Please use this identifier to cite or link to this item: https://hdl.handle.net/10356/89380
Title: Aerodynamic Performance and Surface Flow Structures of Leading-Edge Tubercled Tapered Swept-Back Wings
Authors: Wei, Zhaoyu
New, Tze How
Cui, Y. D.
Keywords: Surface Flow Structures
Aerodynamic Performance
Issue Date: 2017
Source: Wei, Z., New, T. H., & Cui, Y. D. (2018). Aerodynamic Performance and Surface Flow Structures of Leading-Edge Tubercled Tapered Swept-Back Wings. AIAA Journal, 56(1), 423-431.
Series/Report no.: AIAA Journal
Abstract: Effects of leading-edge tubercles on the aerodynamic performance and surface flow structures for tapered swept-back wings have been determined experimentally across a range of Reynolds numbers (Re). The orientation of SD7032 profile and tubercles were also particularly evaluated at Re=2.2×105. Lift and drag curve behavior of the baseline wing with SD7032 airfoil profile aligned in the streamwise direction do not vary significantly when Reynolds number exceeds Re=8.2×104. Results also indicate that the gross surface flow structures are not too sensitive towards the orientation of the SD7032 airfoil profile and tubercles. Nevertheless, compared with its baseline counterpart, the wing with tubercles normal to the leading-edge can slightly enhance the aerodynamic performance over a lower angle-of-attack (AOA) range of 2°<α<7°. The two different tubercle orientations are also observed to improve stall behavior with lift enhancements and drag reductions at AOAs larger than 20°. Surface flow patterns show that highly complicated surface vortex structures and regular critical points are produced at moderate AOAs, where the distribution of critical points is dependent upon the leading-edge tubercle orientation and presence of sweep-angle. Surface vortices are revealed to either modify the laminar separation bubbles (LSBs) or disrupt large-scale recirculating region at smaller or larger AOAs respectively. At moderate AOAs however, surface vortices produced downstream of troughs are speculated to lead to poor drag performance.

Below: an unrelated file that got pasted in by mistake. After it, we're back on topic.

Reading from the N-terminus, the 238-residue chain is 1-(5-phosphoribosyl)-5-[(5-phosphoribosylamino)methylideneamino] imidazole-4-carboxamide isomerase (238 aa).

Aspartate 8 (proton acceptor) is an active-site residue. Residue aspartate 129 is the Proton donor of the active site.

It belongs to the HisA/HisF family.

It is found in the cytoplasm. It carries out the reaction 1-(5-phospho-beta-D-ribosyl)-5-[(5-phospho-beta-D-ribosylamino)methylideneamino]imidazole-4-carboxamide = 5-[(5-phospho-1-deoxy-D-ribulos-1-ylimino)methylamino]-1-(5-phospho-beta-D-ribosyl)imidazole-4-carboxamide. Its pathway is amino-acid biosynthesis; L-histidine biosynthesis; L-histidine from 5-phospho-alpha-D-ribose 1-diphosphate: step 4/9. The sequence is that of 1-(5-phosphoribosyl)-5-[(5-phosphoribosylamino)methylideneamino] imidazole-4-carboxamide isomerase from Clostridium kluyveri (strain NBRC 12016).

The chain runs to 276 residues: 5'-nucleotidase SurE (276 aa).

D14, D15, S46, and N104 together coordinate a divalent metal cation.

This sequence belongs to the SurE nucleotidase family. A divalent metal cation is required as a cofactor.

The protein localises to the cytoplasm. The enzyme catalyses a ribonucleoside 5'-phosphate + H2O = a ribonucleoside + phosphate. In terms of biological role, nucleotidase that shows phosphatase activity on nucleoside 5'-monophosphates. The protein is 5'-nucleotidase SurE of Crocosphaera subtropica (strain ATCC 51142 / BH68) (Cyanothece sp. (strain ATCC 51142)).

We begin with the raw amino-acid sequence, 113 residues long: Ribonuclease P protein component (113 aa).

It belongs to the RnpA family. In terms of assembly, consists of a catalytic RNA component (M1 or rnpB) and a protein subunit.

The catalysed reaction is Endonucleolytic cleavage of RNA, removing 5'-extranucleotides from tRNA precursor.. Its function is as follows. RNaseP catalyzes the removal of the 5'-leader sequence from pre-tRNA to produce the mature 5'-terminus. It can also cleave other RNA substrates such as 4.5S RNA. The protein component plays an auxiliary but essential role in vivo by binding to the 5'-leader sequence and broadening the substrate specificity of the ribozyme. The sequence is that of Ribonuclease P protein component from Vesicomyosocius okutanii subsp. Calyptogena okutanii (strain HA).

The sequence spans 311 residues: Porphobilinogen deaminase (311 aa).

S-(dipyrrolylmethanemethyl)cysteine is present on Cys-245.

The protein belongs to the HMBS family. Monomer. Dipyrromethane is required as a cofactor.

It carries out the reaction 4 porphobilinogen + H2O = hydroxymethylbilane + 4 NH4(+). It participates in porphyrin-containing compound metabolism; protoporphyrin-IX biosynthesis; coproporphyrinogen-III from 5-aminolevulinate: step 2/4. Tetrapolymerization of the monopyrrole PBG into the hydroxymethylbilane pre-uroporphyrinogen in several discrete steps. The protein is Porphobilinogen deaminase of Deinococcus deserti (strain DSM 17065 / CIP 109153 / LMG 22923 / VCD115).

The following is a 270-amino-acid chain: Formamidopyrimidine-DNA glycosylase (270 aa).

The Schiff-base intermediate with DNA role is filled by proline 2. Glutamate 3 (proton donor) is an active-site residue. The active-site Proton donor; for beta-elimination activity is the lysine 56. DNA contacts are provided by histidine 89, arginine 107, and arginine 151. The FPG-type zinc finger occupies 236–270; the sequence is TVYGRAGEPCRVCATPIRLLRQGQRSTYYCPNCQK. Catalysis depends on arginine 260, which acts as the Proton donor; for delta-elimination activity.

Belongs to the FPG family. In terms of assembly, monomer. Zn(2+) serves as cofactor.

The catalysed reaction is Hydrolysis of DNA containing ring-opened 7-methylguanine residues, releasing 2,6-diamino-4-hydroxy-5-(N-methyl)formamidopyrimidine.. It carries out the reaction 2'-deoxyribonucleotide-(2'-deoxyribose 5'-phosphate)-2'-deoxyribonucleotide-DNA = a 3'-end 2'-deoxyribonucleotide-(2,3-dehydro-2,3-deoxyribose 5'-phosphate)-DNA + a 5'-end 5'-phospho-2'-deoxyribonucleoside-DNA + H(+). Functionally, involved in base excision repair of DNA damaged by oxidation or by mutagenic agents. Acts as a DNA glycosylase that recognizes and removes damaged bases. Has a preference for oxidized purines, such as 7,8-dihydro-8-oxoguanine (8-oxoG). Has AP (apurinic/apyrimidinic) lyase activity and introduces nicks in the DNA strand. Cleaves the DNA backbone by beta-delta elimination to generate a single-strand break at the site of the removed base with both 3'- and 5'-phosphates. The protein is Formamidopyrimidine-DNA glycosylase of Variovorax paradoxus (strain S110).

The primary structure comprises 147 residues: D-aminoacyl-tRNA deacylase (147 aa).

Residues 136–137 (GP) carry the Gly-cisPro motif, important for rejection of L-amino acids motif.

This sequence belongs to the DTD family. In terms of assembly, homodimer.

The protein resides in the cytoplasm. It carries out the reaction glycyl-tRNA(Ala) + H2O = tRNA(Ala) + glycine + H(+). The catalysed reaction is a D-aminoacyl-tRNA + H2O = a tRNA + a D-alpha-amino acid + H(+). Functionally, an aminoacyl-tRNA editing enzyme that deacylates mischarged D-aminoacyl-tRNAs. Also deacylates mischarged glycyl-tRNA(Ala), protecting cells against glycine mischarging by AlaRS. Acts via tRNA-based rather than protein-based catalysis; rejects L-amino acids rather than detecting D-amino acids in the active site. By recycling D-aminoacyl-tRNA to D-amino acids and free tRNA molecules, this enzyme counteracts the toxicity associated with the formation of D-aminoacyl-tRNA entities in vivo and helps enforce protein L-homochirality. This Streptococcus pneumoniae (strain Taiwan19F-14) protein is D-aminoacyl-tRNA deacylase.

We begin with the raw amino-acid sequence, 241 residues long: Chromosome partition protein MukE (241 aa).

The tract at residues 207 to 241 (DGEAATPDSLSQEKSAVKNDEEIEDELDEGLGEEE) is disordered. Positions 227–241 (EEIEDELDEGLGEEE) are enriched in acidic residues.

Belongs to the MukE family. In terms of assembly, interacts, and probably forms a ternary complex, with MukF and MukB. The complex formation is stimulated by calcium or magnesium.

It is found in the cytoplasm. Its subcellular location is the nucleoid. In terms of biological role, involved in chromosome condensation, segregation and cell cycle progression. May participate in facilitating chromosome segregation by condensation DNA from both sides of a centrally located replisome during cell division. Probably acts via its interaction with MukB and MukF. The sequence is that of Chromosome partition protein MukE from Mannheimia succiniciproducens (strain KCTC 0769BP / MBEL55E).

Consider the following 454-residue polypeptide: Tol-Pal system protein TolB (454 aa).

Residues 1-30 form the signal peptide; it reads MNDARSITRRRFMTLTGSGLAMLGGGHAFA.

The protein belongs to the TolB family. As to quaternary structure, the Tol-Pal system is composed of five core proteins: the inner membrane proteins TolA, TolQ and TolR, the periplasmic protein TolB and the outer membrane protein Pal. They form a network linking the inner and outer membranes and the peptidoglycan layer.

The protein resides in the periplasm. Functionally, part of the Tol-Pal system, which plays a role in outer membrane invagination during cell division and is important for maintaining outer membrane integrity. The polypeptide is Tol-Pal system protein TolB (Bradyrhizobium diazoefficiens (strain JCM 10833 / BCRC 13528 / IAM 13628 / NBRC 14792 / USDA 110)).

URI: https://hdl.handle.net/10356/89380
http://hdl.handle.net/10220/44881
ISSN: 0001-1452
DOI: http://dx.doi.org/10.2514/1.J055663
Rights: © 2017 American Institute of Aeronautics and Astronautics. This is the author created version of a work that has been peer reviewed and accepted for publication by AIAA Journal, American Institute of Aeronautics and Astronautics. It incorporates referee’s comments but changes resulting from the publishing process, such as copyediting, structural formatting, may not be reflected in this document. The published version is available at: [http://dx.doi.org/10.2514/1.J055663].
Fulltext Permission: open
Fulltext Availability: With Fulltext
Appears in Collections:MAE Journal Articles

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